WarHorse Gaming Casino Project Opens Horsemen’s Park in Omaha | Local News


WarHorse Gaming’s long-planned casino, racing and entertainment complex opened in Omaha on Wednesday, marking a milestone for a development that has had to wait for the legislative and regulatory process to unfold.

To be built on the Horsemen’s Park site near 63rd and Q streets, the project includes the renovation of the existing Horsemen’s Park complex and the addition of nearly 67,000 square feet in new construction and expansion.

WarHorse Gaming plans to have the renovated building ready for guests next spring. As the building is being renovated, the simulcast will be moved to a temporary facility that is already in place on the infield of the track.

No date has yet been set for the closure of the existing facility, but it is expected to take place later this fall.

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Lance Morgan, second from right, CEO of Ho-Chunk Inc., acknowledges members of the crowd gathered for the grand opening of Omaha’s WarHorse casino. From left are Omaha City Council Vice President Vinny Palermo, Winnebago Tribal Council Member Ken Mallory, Nebraska Horsemen Board Member Blaine Adams, Morgan, and President of the Nebraska Horsemen’s Benevolent and Protective Association, Garald “Wally” Wollesen.

Dan Crisler

Lance Morgan, CEO of Ho-Chunk Inc. – the parent company of WarHorse Gaming and the economic development arm of the Winnebago Tribe of Nebraska – said the renovated building will be incorporated into the new construction. The entire complex is expected to open in early 2024.

WarHorse project officials originally hoped to inaugurate the facility last summer and complete construction in September. At the time, the cost was estimated at $220 million. Last year’s inflation pushed those estimates up to $250 million.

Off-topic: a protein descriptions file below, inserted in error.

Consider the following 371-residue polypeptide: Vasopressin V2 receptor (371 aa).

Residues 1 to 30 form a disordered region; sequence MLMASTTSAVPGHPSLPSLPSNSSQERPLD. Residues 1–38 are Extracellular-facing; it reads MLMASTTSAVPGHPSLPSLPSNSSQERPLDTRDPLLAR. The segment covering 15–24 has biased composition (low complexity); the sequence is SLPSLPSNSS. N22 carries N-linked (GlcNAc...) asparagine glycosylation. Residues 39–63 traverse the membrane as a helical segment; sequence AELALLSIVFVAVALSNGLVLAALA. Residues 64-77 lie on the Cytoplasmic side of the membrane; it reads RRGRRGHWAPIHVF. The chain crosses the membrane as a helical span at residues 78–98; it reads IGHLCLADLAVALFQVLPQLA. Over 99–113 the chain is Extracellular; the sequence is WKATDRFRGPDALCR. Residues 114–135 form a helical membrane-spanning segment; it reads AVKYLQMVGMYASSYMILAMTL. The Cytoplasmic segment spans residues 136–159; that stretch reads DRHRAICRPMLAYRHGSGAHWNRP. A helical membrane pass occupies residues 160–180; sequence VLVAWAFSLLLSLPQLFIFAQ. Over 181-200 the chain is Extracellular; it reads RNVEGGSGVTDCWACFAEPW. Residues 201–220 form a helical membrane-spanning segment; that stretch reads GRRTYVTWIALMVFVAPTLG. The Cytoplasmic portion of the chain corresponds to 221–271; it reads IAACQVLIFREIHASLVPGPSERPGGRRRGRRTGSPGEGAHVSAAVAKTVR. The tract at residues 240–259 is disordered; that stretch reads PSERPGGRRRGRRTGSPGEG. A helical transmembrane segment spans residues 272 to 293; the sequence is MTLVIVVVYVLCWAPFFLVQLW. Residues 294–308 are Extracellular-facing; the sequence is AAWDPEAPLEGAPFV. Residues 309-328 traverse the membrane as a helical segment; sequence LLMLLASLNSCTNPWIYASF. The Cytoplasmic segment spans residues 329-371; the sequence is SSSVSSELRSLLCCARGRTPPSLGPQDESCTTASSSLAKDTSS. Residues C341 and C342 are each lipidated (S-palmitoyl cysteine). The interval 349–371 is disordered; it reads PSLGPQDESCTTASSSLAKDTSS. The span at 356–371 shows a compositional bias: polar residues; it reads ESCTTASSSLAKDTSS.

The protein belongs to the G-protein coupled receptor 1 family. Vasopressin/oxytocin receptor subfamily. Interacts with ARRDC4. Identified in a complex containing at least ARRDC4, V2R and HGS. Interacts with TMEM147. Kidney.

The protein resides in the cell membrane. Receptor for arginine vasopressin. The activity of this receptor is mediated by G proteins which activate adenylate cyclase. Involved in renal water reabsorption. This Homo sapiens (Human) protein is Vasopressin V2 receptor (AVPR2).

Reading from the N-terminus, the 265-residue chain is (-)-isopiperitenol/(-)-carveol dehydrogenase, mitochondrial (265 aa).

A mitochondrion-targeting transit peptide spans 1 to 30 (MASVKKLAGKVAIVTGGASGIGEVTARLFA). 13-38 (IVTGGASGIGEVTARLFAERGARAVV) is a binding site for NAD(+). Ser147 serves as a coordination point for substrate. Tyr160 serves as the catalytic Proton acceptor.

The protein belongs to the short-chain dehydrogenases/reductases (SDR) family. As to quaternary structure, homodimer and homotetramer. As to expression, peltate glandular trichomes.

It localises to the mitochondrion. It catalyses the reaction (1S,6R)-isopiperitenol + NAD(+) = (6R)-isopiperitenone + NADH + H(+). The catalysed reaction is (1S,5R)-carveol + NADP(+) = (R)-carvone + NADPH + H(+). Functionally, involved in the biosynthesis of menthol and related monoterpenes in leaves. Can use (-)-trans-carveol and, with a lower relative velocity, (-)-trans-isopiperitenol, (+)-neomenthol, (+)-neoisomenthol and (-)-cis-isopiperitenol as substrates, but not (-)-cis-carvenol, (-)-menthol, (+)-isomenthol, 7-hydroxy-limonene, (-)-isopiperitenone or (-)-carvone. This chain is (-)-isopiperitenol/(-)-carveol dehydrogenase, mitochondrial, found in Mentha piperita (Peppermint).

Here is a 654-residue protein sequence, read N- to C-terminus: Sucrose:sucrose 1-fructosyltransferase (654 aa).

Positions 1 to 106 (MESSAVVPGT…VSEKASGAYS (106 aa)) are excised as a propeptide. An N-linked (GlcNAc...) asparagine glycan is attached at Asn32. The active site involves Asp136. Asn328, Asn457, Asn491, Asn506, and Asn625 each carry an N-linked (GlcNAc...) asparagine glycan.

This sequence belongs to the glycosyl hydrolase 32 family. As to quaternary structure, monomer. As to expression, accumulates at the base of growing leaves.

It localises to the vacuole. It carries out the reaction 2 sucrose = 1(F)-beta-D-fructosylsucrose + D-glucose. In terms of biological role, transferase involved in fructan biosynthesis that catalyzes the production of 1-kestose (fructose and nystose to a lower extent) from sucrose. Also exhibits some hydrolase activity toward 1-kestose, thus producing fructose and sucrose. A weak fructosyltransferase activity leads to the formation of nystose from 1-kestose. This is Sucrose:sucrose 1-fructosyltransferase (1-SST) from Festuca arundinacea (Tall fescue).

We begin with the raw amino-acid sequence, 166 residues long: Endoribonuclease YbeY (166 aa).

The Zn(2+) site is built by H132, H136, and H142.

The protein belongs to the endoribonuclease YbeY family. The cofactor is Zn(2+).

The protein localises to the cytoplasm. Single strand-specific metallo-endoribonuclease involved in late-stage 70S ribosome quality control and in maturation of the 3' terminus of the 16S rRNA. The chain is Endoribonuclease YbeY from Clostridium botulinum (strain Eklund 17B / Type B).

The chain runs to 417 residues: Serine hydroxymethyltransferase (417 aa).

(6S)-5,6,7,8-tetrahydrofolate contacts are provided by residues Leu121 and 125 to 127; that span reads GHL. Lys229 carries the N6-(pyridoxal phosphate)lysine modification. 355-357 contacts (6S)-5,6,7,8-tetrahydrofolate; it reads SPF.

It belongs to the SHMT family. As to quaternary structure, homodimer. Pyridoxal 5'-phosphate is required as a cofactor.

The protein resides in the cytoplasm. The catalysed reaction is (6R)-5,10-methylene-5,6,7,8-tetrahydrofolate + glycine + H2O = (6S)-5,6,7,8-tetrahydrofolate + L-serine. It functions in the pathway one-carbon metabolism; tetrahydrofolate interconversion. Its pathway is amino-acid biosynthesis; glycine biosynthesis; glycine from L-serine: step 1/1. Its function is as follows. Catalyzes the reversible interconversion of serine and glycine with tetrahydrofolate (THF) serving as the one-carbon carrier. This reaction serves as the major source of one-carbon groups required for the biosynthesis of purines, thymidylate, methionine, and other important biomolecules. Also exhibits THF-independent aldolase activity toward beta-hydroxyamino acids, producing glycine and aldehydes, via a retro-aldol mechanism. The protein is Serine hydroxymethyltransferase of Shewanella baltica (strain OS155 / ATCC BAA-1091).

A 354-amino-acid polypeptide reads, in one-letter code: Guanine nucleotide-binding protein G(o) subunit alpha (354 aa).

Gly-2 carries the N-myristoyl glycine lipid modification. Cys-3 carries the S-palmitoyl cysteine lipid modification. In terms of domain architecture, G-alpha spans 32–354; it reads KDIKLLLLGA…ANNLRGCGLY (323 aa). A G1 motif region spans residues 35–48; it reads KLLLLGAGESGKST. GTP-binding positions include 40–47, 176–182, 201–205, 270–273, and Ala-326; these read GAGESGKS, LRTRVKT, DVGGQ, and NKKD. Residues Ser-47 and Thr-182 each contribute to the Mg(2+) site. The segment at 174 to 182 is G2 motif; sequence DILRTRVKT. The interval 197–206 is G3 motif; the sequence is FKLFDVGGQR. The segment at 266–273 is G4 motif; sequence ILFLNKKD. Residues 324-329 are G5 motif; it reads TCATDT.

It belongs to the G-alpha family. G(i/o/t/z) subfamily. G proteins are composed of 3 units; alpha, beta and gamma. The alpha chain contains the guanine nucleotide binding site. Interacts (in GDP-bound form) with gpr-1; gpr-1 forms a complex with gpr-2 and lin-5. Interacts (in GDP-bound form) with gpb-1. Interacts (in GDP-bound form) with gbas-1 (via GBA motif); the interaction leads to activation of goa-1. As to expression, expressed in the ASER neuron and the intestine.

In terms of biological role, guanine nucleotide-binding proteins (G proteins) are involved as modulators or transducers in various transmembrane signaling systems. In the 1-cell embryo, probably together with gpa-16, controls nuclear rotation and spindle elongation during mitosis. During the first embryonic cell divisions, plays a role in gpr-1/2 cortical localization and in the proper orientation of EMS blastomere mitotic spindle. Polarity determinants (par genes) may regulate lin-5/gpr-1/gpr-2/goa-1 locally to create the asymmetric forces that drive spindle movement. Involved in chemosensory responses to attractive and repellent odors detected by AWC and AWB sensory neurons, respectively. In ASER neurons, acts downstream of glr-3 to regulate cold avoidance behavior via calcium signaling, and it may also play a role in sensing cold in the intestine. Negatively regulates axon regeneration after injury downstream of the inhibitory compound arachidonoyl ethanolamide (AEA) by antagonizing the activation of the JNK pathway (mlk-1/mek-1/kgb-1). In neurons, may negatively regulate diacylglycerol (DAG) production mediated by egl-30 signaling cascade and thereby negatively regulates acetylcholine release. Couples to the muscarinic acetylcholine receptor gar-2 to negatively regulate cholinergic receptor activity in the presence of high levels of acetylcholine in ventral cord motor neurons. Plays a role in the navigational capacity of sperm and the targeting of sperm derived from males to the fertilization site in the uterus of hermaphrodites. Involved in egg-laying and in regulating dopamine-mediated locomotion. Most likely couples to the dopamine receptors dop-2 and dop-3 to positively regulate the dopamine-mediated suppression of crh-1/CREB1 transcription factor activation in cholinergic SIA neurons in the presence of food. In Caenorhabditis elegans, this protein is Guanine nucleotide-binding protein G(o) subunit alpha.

Despite anticipated cost increases, Morgan said officials don’t plan to seek more than the $17.5 million in tax-raised funding the Omaha City Council allocated to the project last summer.

Aware of the controversy that often surrounds TIF requests, Morgan said the company limits its request to infrastructure improvements. More than $6 million of the TIF’s $17.5 million will be spent on offsite public improvements, including stormwater drainage, utility works and Q Street improvements.

“Anyone who’s been here realizes that the road isn’t quite ready for prime time. We’re about to have 1 million guests a year, and you have a two-lane road,” he said. “I think it’s incumbent on us and the city to work together to get something that can handle the traffic.”

For horse racing fans, the grand opening marked what Garald “Wally” Wollesen, president of the Nebraska Horsemen’s Benevolent and Protective Association, considers a historic day.

In an interview, Wollesen said the resort is expected to make a significant contribution to restoring the state’s horse racing scene, which has suffered a severe blow with the closure of the old Ak-Sar-Ben racecourse in the 1990s.

“Nebraska has such a base that has been running forever. We will rebuild it,” he said.

Since Nebraska voters passed a trio of ballot measures in November 2020 that allowed for the expansion of casino gaming operations at licensed racetracks, Morgan said the company has been “sprinting” to get everything in place. .

But the company had to comply with the legislative and regulatory process that took place over several months. Among the mountain of work that needed to be done was the Nebraska Race and Gaming Commission’s approval last December of 67 pages of casino gaming rules and regulations. Governor Pete Ricketts approved the settlement in May.

Now that the regulations are in place, affected parties have expressed relief and gratitude.

“I’m just happy to be here,” Morgan said.

Dennis Lee, chairman of the Racing and Gaming Commission, said he envisions WarHorse resorts in Omaha and Lincoln to help strengthen Nebraska with offerings beyond gaming, including dining, events and concerts.

“It’s going to be a real boost for the economy in different ways,” he said.


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